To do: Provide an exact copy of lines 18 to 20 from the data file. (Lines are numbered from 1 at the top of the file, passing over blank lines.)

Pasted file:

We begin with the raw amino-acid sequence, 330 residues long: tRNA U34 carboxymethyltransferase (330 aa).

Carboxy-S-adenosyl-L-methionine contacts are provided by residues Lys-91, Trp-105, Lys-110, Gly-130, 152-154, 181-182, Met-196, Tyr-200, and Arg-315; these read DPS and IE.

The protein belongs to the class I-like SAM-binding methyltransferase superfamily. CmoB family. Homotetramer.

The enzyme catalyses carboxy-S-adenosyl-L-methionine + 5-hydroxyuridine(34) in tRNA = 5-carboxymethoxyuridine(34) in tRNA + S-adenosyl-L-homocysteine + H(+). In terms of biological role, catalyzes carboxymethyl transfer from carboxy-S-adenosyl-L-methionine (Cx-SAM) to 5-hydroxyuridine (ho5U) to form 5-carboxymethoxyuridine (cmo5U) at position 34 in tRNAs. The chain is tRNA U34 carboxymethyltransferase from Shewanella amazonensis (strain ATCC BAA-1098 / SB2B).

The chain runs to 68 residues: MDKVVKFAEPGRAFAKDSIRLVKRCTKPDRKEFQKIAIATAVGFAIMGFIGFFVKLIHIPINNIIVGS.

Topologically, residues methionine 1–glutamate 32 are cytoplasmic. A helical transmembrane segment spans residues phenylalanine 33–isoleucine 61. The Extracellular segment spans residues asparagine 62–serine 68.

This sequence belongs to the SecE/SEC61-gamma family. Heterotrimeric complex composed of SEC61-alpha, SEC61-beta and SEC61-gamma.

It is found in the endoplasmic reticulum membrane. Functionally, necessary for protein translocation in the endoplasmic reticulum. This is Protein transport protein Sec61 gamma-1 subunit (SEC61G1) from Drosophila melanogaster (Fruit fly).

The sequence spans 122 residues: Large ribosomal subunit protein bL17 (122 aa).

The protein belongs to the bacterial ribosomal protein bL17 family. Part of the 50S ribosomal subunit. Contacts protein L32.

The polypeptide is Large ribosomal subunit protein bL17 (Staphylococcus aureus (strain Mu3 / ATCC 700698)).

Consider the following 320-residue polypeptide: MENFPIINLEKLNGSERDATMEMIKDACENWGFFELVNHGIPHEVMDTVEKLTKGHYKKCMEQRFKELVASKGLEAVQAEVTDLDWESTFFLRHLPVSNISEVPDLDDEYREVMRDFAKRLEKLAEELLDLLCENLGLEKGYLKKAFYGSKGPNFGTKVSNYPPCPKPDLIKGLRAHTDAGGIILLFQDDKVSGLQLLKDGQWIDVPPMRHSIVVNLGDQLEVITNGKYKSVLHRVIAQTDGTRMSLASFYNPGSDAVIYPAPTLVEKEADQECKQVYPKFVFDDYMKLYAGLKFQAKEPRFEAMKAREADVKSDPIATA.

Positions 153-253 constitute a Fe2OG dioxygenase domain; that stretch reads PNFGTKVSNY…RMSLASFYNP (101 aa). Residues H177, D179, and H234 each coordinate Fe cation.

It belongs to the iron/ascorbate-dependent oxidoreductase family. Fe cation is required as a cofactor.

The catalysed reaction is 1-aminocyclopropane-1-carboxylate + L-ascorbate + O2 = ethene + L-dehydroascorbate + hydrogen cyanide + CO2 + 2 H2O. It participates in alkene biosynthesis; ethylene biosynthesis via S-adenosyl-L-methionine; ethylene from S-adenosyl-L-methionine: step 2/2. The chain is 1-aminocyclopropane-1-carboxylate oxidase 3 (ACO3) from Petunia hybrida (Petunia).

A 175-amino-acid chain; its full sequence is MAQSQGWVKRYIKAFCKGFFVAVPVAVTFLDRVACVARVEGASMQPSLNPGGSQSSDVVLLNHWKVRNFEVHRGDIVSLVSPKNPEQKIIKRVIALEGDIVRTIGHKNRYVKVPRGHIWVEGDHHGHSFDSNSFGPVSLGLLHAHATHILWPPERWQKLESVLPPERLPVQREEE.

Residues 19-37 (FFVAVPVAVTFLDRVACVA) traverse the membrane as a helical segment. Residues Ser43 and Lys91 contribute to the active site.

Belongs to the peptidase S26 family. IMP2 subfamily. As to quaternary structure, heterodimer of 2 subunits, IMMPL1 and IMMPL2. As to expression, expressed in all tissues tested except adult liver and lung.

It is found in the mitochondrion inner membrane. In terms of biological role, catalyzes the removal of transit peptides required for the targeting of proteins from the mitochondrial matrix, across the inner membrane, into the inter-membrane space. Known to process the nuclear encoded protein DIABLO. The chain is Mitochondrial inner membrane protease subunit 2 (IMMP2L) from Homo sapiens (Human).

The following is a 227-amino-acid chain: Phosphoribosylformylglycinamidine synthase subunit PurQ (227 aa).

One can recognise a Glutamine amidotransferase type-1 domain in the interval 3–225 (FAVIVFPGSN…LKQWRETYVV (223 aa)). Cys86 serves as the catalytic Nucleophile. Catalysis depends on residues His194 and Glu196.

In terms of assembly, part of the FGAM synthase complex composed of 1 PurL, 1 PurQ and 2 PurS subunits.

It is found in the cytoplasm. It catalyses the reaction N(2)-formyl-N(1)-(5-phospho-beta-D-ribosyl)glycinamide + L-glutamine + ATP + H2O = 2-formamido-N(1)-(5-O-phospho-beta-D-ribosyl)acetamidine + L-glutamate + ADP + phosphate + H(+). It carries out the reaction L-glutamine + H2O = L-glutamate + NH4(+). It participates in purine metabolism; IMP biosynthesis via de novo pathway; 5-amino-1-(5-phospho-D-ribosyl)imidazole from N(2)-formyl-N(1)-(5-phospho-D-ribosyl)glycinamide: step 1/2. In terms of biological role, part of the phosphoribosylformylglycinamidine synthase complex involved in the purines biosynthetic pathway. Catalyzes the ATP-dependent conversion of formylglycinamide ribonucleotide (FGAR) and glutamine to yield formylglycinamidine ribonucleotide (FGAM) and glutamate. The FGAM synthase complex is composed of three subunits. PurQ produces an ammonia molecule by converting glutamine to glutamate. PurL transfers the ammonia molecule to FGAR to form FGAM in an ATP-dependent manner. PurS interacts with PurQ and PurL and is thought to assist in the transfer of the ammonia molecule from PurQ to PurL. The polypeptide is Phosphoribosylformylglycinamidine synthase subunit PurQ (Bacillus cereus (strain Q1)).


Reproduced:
Belongs to the peptidase S26 family. IMP2 subfamily. As to quaternary structure, heterodimer of 2 subunits, IMMPL1 and IMMPL2. As to expression, expressed in all tissues tested except adult liver and lung.

It is found in the mitochondrion inner membrane. In terms of biological role, catalyzes the removal of transit peptides required for the targeting of proteins from the mitochondrial matrix, across the inner membrane, into the inter-membrane space. Known to process the nuclear encoded protein DIABLO. The chain is Mitochondrial inner membrane protease subunit 2 (IMMP2L) from Homo sapiens (Human).

The following is a 227-amino-acid chain: Phosphoribosylformylglycinamidine synthase subunit PurQ (227 aa).